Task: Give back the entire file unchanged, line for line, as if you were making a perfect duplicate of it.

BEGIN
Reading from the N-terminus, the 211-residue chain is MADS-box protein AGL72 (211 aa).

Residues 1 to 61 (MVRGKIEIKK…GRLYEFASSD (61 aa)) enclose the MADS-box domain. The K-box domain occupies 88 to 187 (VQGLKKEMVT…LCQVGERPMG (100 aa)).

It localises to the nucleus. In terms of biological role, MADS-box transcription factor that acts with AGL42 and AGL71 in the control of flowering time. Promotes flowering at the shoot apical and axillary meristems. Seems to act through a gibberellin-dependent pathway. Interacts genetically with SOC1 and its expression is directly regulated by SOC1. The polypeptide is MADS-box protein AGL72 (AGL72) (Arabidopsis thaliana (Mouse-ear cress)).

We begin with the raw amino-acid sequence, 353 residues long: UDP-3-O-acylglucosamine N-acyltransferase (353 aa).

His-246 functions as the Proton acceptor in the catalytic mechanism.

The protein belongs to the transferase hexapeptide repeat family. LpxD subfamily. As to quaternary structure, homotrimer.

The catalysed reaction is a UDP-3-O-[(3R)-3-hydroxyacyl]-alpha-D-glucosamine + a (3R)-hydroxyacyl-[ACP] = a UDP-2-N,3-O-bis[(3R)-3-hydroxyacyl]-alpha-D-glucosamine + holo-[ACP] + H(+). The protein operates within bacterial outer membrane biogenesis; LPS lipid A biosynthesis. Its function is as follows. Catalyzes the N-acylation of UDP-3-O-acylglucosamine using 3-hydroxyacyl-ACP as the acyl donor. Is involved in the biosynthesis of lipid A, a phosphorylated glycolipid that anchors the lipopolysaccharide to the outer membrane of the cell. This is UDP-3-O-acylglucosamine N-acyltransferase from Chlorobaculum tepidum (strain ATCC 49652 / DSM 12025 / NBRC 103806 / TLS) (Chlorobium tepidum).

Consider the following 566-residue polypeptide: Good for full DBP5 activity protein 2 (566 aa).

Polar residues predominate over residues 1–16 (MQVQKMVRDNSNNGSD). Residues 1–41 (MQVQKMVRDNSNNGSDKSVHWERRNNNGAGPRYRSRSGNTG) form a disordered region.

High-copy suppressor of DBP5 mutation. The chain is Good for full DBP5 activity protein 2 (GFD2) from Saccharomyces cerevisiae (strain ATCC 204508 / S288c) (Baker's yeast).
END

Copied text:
Reading from the N-terminus, the 211-residue chain is MADS-box protein AGL72 (211 aa).

Residues 1 to 61 (MVRGKIEIKK…GRLYEFASSD (61 aa)) enclose the MADS-box domain. The K-box domain occupies 88 to 187 (VQGLKKEMVT…LCQVGERPMG (100 aa)).

It localises to the nucleus. In terms of biological role, MADS-box transcription factor that acts with AGL42 and AGL71 in the control of flowering time. Promotes flowering at the shoot apical and axillary meristems. Seems to act through a gibberellin-dependent pathway. Interacts genetically with SOC1 and its expression is directly regulated by SOC1. The polypeptide is MADS-box protein AGL72 (AGL72) (Arabidopsis thaliana (Mouse-ear cress)).

We begin with the raw amino-acid sequence, 353 residues long: UDP-3-O-acylglucosamine N-acyltransferase (353 aa).

His-246 functions as the Proton acceptor in the catalytic mechanism.

The protein belongs to the transferase hexapeptide repeat family. LpxD subfamily. As to quaternary structure, homotrimer.

The catalysed reaction is a UDP-3-O-[(3R)-3-hydroxyacyl]-alpha-D-glucosamine + a (3R)-hydroxyacyl-[ACP] = a UDP-2-N,3-O-bis[(3R)-3-hydroxyacyl]-alpha-D-glucosamine + holo-[ACP] + H(+). The protein operates within bacterial outer membrane biogenesis; LPS lipid A biosynthesis. Its function is as follows. Catalyzes the N-acylation of UDP-3-O-acylglucosamine using 3-hydroxyacyl-ACP as the acyl donor. Is involved in the biosynthesis of lipid A, a phosphorylated glycolipid that anchors the lipopolysaccharide to the outer membrane of the cell. This is UDP-3-O-acylglucosamine N-acyltransferase from Chlorobaculum tepidum (strain ATCC 49652 / DSM 12025 / NBRC 103806 / TLS) (Chlorobium tepidum).

Consider the following 566-residue polypeptide: Good for full DBP5 activity protein 2 (566 aa).

Polar residues predominate over residues 1–16 (MQVQKMVRDNSNNGSD). Residues 1–41 (MQVQKMVRDNSNNGSDKSVHWERRNNNGAGPRYRSRSGNTG) form a disordered region.

High-copy suppressor of DBP5 mutation. The chain is Good for full DBP5 activity protein 2 (GFD2) from Saccharomyces cerevisiae (strain ATCC 204508 / S288c) (Baker's yeast).